Last Updated on May 6, 2015, by eNotes Editorial. Word Count: 1404
It is difficult, without literally re-telling [An Autumn Afternoon], to convey the manner in which each scene is dependent on every other scene for its meaning. Perhaps the most illuminating comparison is with music: each sequence comes like the entry of a new subject in a sonata, which is then developed and counterpointed with the other themes already introduced….
Each time the film moves from one locale to another, the new scene is introduced by its establishing shots, so that at any point in the film one knows not only where one is but where one is going to be….
But these shots seem to have another function over and above "establishing". They are always of inanimate objects—a corridor, a block of flats, chimneys, a pile of petrol drums, a neon sign—and the first shot in an establishing sequence never contains human figures (though subsequent shots may—someone passing across the far end of the corridor, for example). The idea of the transience of human life is basic to Buddhist thought: human existence is a mere drop in the ocean of time. And herein lies, perhaps, one of the secrets of the tranquillity, the deep reconciliation, which pervades Ozu's work. Each of his scenes is introduced by an object, durable and immovable; against it, his characters live out their lives, and long after their suffering has ended, the object will endure….
The application [of the principles of haiku] to Ozu's work is obvious, both in the relationship between establishing shot and subsequent scene, and in the relationship between the scenes themselves, which, like the images of the haiku, combine to create an interlinear meaning. At the same time, though, the haiku illustrates another facet of Japanese art which is particularly relevant to Ozu's method of mise en scène [tending toward the isolation of a single, significant, visual moment]. (p. 184)
In An Autumn Afternoon, for instance, there is a breathtakingly beautiful moment which, in the context of a European film, might well be a cliché of virtuosity. The daughter has just been told that she cannot marry the man she loves…. As the father leaves, a final shot observes the girl from behind, and after a moment she slowly raises a hand to tuck a stray lock of hair into place. The gesture, surely a "significant visual moment," vividly captures the girl's grief and helpless isolation. More particularly, however, it is worth noting that because there is no dissolve or fade, there is no tapering or artificial prolongation of the emotion: it is complete in itself. Moreover, because there is no pan from one character to the other, the shot of each of them retains its purity: energy (i.e. emotional content) is not drained from one to feed the other. And the cut comes at the very last moment, with Ozu holding the shot of the father until one feels that he must cut to the girl; a dynamic relationship is thus created between the shots which allows the emotional content of each to remain quite separate, held suspended as it were, shot against shot, scene against scene, awaiting their place in the pattern of the whole. (pp. 184-85)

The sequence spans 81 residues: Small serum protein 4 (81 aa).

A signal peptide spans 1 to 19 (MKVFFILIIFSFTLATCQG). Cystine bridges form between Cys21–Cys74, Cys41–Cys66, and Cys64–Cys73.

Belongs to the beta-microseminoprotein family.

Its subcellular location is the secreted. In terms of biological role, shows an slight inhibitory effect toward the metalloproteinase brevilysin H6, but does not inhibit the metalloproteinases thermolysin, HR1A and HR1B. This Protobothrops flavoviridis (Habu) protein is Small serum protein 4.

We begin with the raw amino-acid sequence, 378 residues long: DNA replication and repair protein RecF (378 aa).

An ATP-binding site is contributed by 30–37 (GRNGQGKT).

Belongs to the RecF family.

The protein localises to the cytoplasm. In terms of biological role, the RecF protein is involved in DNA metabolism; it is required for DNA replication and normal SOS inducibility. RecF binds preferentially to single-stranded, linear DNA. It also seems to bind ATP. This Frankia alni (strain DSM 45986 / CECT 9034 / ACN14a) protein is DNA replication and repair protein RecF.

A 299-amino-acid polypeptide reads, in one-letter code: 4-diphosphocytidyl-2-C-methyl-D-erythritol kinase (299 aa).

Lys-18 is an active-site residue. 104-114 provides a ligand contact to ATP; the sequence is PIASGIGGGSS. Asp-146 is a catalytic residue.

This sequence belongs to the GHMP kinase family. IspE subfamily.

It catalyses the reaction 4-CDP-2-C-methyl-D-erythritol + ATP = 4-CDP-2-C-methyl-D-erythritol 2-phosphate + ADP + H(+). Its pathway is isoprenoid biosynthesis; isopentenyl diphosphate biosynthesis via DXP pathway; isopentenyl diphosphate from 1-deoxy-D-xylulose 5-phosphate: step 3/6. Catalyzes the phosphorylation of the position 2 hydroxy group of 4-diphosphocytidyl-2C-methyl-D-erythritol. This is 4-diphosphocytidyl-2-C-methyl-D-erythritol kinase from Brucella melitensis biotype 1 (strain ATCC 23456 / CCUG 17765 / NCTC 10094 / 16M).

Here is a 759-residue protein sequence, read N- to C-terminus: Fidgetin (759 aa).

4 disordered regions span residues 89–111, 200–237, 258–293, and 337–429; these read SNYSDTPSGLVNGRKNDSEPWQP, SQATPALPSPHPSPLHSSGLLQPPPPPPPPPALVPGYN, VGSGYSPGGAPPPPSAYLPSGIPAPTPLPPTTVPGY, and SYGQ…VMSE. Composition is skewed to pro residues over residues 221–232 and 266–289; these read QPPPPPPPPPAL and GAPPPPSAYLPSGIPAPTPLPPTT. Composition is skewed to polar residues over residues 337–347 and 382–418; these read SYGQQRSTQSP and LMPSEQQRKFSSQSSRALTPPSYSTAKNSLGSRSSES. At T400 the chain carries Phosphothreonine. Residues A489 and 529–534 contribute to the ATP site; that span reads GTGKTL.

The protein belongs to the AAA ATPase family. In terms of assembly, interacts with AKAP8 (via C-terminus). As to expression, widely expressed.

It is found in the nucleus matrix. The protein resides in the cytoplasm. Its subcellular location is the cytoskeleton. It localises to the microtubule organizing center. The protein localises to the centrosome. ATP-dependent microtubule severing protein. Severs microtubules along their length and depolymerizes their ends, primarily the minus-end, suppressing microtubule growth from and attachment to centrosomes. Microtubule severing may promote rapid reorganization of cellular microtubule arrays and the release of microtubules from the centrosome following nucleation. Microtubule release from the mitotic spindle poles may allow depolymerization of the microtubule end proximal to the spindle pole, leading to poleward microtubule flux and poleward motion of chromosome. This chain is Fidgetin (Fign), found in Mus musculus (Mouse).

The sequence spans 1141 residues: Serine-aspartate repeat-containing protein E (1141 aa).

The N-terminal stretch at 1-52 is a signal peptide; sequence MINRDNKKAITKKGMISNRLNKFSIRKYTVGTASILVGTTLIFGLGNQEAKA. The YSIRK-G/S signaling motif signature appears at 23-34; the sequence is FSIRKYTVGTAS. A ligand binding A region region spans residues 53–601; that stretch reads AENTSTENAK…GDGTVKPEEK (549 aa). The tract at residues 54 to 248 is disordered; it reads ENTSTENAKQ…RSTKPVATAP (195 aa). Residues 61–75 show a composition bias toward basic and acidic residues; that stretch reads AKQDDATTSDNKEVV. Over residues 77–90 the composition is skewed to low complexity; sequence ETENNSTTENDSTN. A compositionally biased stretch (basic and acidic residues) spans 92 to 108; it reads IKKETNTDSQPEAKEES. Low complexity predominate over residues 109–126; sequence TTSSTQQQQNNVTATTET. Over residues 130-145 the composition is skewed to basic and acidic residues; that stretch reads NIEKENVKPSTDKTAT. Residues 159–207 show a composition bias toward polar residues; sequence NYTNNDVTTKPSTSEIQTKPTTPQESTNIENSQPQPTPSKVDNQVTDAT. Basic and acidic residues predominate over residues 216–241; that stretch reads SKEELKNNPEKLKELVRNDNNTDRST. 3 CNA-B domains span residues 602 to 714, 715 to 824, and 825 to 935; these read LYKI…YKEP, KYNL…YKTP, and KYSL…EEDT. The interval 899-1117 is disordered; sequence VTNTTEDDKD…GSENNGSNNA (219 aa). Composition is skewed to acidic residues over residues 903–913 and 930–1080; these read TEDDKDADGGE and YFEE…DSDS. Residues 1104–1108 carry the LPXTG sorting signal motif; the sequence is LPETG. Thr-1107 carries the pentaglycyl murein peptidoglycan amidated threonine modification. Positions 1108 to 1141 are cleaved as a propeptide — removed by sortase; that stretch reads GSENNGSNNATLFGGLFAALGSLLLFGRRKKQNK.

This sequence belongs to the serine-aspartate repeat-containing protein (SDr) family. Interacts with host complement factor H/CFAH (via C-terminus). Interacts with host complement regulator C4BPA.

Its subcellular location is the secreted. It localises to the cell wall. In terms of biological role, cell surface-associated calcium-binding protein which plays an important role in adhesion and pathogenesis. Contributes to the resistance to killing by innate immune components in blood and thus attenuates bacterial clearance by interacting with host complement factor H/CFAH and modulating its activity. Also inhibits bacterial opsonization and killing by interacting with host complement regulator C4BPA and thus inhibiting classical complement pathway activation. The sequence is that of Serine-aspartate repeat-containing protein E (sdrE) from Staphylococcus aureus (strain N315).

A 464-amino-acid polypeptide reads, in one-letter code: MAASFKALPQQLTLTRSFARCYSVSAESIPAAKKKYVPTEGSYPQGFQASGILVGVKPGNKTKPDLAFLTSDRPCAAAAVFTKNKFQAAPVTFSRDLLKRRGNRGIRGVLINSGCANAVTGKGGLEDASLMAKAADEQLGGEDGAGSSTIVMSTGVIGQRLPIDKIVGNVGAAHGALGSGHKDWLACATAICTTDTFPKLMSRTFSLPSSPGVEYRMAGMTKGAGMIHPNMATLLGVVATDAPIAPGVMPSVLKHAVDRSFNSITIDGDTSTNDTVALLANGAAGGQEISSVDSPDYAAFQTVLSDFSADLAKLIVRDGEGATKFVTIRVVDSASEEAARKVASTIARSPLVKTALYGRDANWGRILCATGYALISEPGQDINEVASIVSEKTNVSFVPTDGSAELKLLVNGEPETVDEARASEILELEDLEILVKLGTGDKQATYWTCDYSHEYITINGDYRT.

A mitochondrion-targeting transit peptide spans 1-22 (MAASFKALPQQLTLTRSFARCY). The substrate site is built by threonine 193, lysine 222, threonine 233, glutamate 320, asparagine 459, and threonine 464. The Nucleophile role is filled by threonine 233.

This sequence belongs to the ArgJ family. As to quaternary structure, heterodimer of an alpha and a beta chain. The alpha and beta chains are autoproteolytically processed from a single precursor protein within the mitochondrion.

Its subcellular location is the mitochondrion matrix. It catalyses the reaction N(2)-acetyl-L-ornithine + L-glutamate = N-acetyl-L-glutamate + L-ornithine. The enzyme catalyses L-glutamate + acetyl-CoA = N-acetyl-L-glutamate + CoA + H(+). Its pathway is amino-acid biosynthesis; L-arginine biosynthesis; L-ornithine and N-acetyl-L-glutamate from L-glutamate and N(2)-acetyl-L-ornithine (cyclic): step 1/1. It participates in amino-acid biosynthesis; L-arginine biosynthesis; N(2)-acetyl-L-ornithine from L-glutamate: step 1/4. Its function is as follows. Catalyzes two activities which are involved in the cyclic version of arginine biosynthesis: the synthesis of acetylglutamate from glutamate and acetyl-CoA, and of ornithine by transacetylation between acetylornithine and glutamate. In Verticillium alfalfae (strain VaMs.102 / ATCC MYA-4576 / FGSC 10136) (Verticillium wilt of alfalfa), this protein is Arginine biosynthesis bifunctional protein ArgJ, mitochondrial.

Twenty-seven years later, Ozu remade, or rather reworked, the theme of I Was Born, But … in the 1959 Good Morning (Ohayo). Comparison between the two films is particularly interesting, as the later one reveals a distinct change of emphasis. I Was Born, But … concentrates almost entirely on the two boys, their pains and joys as they discover society and the difficulties it presents…. [We] feel by the end that we have shared a difficult experience with the children….
In Good Morning the emphasis shifts from the boys to society in general. A whole host of characters is introduced—more parents, neighbours, a very ancient grandmother, a pedlar, a teacher—as well as certain episodes which have nothing to do with the boys...
(The entire section contains 1404 words.)
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